From Prison Policy Initiative:
We’re often asked what percent of the U.S. population is behind bars. The answer: About 0.7% of the United States is currently in a federal or state prison or local jail. If this number seems unworthy of the term “mass incarceration,” consider that 0.7% is just shy of 1%, or one out of a hundred. And a little more context shows that this fraction is actually incredibly high.
Because talking about portions of a percentage can be confusing, this concept is more often expressed as a rate: The United States currently incarcerates 698 per 100,000 people. (The rate is out of 100,000, rather than 1,000 or 10,000, because back when incarceration was much rarer you needed a larger denominator to express the rate in whole numbers. But either way, these are all different ways of expressing the same percentage.)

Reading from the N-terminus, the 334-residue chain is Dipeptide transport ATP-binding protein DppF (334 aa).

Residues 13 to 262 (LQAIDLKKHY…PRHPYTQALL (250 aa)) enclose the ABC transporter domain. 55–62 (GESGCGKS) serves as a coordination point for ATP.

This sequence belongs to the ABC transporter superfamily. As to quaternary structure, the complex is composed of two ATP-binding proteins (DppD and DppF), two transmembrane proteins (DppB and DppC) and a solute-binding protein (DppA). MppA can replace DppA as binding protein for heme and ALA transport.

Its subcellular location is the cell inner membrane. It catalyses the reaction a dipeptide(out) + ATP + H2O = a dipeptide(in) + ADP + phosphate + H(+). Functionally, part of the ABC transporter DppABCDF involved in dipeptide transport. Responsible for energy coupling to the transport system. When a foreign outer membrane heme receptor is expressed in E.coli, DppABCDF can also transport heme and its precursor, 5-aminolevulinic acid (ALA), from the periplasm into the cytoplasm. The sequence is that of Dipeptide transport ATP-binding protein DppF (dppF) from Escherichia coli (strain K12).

In some ways, though, looking at the portion of a country that is incarcerated understates the sheer size of mass incarceration, because the denominator includes many groups that are infrequently incarcerated. For example, no toddlers, few adolescents, and not very many teenagers are incarcerated. Continue reading >>>